For more than a decade the established auto industry, despite their product launches, had been quietly dismissing the pure electric vehicle — and then along came Elon Musk. Most of BEST’s readers know the story from there, says Gerry Woolf.
Use small 18650 cylindrical lithium-ion cells and it’s possible to build a large battery pack that’s safe, with built-in cell failure redundancy – and you get a sexy pure electric car that sells to boot!
With Tesla having sold more cars in the $90,000 bracket than Mercedes and BMW in the US, and having broken even in its first year of mass production (2013), it’s time to take its approach seriously says, self-styled battery guru Menahem Anderman.
With the advent of Tesla’s so called ‘Gigafactory’ collaboration with Panasonic, there’s a strong chance that Musk has got things right and the rest of the Auto industry has got its EV battery strategy wrong in the short term, if Anderman’s calculations stand up to scrutiny.
In his latest opus, Tesla Battery Report, Anderman has crunched the numbers. Let’s hope he’s done a better job than Tesco’s auditors. He predicts Tesla has a narrow window of technical superiority in terms of battery performance which will last until 2018, but in the longer term a pack based on fewer but larger cells will have the edge on performance, but probably not on price.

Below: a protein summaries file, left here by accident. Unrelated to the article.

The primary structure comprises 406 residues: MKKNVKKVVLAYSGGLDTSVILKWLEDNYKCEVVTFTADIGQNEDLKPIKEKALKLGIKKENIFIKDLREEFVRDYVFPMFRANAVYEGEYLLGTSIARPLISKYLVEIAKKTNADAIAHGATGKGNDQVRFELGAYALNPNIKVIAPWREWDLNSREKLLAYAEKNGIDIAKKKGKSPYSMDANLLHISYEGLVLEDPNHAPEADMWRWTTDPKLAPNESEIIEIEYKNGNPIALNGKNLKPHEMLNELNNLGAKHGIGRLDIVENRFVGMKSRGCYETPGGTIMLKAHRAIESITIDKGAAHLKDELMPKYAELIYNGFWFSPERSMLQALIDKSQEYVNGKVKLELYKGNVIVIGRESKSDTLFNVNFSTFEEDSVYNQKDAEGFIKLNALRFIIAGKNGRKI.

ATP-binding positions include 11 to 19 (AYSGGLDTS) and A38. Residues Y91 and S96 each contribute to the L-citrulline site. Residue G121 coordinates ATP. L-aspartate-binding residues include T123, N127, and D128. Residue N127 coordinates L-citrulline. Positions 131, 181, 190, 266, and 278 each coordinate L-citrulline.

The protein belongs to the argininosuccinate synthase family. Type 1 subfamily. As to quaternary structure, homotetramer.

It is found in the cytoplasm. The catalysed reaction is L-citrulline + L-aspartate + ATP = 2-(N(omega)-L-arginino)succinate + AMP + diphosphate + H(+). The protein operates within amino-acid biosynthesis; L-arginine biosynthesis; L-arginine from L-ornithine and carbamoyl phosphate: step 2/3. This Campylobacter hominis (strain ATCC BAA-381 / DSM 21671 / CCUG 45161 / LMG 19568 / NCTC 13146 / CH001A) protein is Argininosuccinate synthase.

But the upshot of this is Tesla could produce an entry-level pure electric car very soon with 45-50kWh, with costs falling to just $9K to $10K per pack by 2025, with an approximately 200 miles range using today’s technology. A VW beetle of an EV?
Tesla’s battery success to date is based on using a cell that offers specific energy 50% higher than the competition. This is primarily due to the use of highly reactive NCA cathodes and high-density electrodes. The cells are also operated in a partial state of charge, which extends their lifetime.
The rest of the auto industry have chosen to use less energy dense offerings in their cars almost on a precautionary basis but in the next few years will catch up— but the strategy is focused mainly on hybrids. Their plans to date, according to Anderman, are to produce enough EVs to meet Government mandates, because they don’t really believe that EVs are a sound proposition long term.
The key factor is how fast the rollout of the Nevada-based ‘Gigafactory’ gets going. Tesla plans to have 7GW of capacity up by 2016 and increase this in increments to reach 35GW by 2025. There are other routes to meet the demand but the financial risks are huge.
Rightly, Anderman argues that you can’t ignore this kind of success so should the bulk of the industry revise its plans? Well that’s why he’s written the report, which will cost you. Call 001 (530)-692-0140 or email@example.com TO FIND OUT HOW much. Or think about Elon Musk’s balls and success to date to work out which way the land lies— we don’t have his number— sorry!